# An example of a non-closable operator

I've encountered the following:

Consider the usual Hilbert space $L^2([0,1],dx)$ and the dense subspace $\mathcal{D}=\mathcal{C}[0,1]$. Define $T$ on $\mathcal{D}$ by $T(f)=f(0)$. This is a densely defined operator, but it its adjoint is not densely defined.

I'm not so familiar with computing adjoints. Could someone give me a hint how one can find and see that the adjoint is not densely-defined?

I'm also interested if there are other 'simple' examples of non-closable operators

Thanks

Generally, given $$T\colon \mathcal{D}(T) \to H_2$$, where $$H_1, H_2$$ are Hilbert spaces, $$\mathcal{D}(T)$$ is a dense subspace of $$H_1$$, and $$T$$ is a linear operator, the adjoint of $$T$$ is defined on the subspace $$\mathcal{D}(T^\ast) \subset H_2$$ of elements $$y$$ such that there exists a $$z\in H_1$$ with $$\langle Tx,y\rangle_2 = \langle x, z\rangle_1$$ for all $$x\in \mathcal{D}(T)$$, then $$T^\ast(y) = z$$. In short,
$$\langle Tx,y\rangle_2 = \langle x, T^\ast y\rangle_1$$
for all $$x\in \mathcal{D}(T),\, y \in \mathcal{D}(T^\ast)$$. The denseness of $$\mathcal{D}(T)$$ ensures the well-definedness of $$T^\ast$$.
In the situation at hand, the codomain of $$T$$ is $$\mathbb{K}$$ (whether that's $$\mathbb{R}$$ or $$\mathbb{C}$$ doesn't matter), so there are two possibilities for $$\mathcal{D}(T^\ast)$$; it can be either $$\{0\}$$ or $$\mathbb{K}$$. If $$\mathcal{D}(T^\ast) = \mathbb{K}$$, then $$T^\ast\colon \mathbb{K}\to L^2$$ is continuous, and hence it has a continuous adjoint $$T^{\ast\ast}\colon L^2 \to \mathbb{K}$$. But we then have $$T \subset T^{\ast\ast}$$, so $$T$$ itself would be continuous. The given $$T\colon f \mapsto f(0)$$ is not continuous, hence $$\mathcal{D}(T^\ast) = \{0\}$$, i.e. $$T^\ast$$ is not densely defined.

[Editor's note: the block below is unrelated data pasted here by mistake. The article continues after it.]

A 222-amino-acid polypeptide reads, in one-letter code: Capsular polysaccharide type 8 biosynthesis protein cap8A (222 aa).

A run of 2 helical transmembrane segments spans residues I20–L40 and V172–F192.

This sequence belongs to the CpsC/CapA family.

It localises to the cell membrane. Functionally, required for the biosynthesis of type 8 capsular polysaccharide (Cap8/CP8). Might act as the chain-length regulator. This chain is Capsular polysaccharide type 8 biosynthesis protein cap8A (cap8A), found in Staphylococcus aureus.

The argument shows, with minor modifications, that a densely defined operator with finite-dimensional codomain has a densely defined adjoint if and only if it is continuous, since the only dense subspace of a finite-dimensional Hausdorff topological vector space is the entire space, and every linear operator $$\mathbb{K}^n \to V$$, where $$V$$ is a topological vector space, is continuous.